So, why is a film with virtually no narrative momentum, little in the way of character arc, and, frankly, only the slightest nods to the context of any of the action therein, considered among the best of the year? You could say it has something to do with anticipation. Even the highbrow crowd has the tendency to look only for the best in the every work by their favorite filmmakers. But really, once you’ve seen Khrustalyov, expectations of any sort of narrative normalcy go out the window. What sustains Hard to be a God is the same force that sustained that earlier film – choreography. German has an unparalleled talent in filling his frame, balancing the individual set-ups within vast camera movements. It’s all just a little bit unreal, a little bit cartoony, a little bit nightmarish, and often grotesquely beautiful. Only in black and white could this amount of shit, mud, piss, vomit, snot – and an array of other material we feel fortunate to leave unidentified – remain stomachable, let alone this compelling. I’ve never quite seen a cinematic world like that of Hard to Be a God, which German gives himself free reign to wander about. There seems to be a surprise around every corner; scores of hanged men, a fly-infested well-turned-prison, even a tank at one point. One shot begins on a bridge, looking straight ahead, as we hear a droning men’s chorus on the soundtrack. We suspect a similar sort of drudgery-as-epic-quest that drives some of Herzog’s Aguirre, only for the camera to turn and reveal dozens of monks actually singing. Someone throws a bag of filth at them, and they scatter.
Is there any logic to be be drawn from this madness? Don Rumata asks himself the same thing. Can an enlightened man such as himself maintain that perspective after years in this muck? If he could grant himself license to incite their progress, how would he even do such a thing? German has no answers, nor should he. His attitude is not one of superiority. He does not align himself with Rumata – himself a depraved, distracted, violent man – nor his audience with the inhabitants, or vice-versa. We are all a little bit depraved, a little bit enlightened, and that war to rise above is as personal as it is societal. I’ve seen the film twice now within a few months, and I’m far from totally comprehending it. But its pull is hypnotic; when I received the Blu-ray, I intended only to revisit a third or so to reacquaint myself with it and check the technical qualities, but I could not stop watching. Every shot is too surprising, intriguing, and often just damn funny. German retains the humor of a schoolboy with the audacity of an old artist with little to lose.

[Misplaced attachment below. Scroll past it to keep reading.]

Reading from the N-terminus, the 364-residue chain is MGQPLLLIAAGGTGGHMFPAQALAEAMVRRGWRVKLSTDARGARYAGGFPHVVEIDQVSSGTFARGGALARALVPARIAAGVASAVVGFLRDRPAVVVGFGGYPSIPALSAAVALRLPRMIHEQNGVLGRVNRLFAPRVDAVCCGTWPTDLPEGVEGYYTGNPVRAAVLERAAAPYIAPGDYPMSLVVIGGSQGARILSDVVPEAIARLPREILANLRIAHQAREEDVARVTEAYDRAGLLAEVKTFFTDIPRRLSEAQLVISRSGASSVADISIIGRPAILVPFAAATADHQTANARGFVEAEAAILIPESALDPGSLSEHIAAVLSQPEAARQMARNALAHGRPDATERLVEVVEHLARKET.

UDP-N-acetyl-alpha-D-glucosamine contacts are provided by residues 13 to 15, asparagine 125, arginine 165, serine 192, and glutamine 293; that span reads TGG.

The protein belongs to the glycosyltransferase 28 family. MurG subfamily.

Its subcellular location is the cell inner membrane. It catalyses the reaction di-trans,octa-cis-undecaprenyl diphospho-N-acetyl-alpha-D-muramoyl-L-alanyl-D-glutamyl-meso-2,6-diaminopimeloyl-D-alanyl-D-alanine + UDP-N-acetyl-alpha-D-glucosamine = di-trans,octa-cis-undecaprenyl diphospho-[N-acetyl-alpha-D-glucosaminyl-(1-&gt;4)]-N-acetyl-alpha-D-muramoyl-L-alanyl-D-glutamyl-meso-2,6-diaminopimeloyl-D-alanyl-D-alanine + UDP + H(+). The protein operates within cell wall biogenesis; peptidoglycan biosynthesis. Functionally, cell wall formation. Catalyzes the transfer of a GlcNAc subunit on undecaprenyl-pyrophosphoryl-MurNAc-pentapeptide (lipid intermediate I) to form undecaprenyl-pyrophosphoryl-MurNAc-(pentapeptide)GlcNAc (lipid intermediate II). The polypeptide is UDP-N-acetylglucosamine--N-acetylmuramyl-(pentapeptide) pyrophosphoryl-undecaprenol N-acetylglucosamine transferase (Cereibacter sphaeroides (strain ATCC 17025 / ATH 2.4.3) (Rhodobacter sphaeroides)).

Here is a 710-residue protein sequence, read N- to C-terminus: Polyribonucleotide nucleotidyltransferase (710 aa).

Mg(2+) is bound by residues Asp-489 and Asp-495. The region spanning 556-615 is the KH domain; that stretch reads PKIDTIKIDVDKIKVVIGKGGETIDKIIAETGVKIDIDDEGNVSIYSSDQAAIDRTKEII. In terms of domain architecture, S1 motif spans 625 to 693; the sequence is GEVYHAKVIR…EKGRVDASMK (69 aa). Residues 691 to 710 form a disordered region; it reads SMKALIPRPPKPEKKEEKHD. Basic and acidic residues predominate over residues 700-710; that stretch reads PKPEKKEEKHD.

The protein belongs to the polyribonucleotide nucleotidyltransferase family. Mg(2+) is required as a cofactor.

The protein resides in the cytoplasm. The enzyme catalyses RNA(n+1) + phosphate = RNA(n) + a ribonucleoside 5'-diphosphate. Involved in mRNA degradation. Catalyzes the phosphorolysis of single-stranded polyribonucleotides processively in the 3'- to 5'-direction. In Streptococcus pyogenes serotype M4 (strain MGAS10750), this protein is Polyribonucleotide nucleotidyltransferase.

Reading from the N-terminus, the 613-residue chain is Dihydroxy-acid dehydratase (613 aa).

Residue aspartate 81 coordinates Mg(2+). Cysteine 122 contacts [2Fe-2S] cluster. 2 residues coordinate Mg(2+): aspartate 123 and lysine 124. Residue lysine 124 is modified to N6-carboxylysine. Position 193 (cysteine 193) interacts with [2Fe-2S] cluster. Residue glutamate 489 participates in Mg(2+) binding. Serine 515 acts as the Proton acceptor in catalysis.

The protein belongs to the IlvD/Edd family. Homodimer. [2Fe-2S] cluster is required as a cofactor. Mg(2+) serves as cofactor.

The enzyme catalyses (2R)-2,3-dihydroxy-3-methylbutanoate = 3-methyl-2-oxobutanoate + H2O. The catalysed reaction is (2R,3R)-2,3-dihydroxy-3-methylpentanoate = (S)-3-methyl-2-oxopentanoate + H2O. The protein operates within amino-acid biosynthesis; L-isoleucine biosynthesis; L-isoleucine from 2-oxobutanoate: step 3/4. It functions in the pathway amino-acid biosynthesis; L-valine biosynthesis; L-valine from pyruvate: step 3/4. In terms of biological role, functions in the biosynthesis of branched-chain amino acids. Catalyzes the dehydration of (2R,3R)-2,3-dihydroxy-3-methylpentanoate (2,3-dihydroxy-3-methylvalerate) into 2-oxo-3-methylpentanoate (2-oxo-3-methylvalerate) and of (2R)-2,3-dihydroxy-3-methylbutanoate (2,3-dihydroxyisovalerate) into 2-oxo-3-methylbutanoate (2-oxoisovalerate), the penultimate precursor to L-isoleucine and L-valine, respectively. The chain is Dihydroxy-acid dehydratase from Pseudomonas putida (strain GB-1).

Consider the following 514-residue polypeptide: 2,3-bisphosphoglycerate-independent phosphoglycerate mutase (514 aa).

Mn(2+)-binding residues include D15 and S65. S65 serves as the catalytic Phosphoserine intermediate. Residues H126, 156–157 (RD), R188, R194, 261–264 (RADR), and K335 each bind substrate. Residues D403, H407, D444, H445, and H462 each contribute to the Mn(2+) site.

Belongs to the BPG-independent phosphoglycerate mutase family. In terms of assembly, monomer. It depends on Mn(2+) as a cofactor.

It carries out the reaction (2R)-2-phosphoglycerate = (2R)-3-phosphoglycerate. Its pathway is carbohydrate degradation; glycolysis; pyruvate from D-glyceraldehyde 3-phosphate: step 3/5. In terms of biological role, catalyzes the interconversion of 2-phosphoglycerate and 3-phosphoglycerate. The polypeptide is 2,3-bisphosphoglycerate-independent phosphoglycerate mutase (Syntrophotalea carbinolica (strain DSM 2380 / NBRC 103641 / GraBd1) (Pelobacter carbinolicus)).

Kino has done a remarkable job bringing the film to Blu-ray, every nook and cranny of this twisted world brought to the proper clarity that German intended. The quality of the black-and-white image is outstanding, the subtle variations of gray and white (there’s very little outright black in it) giving the film a very luminous feel. They also provide two indispensable supplements – a 44-minute making-of piece featuring extensive interviews with German, and an introduction by co-writer (and German’s widow) Svetlana Karmalita – along with a booklet with essays by Alexey German, Jr. and Aliza Ma, as well as a director’s statement. Hard to Be a God is among the best of the year, and easily its most valuable.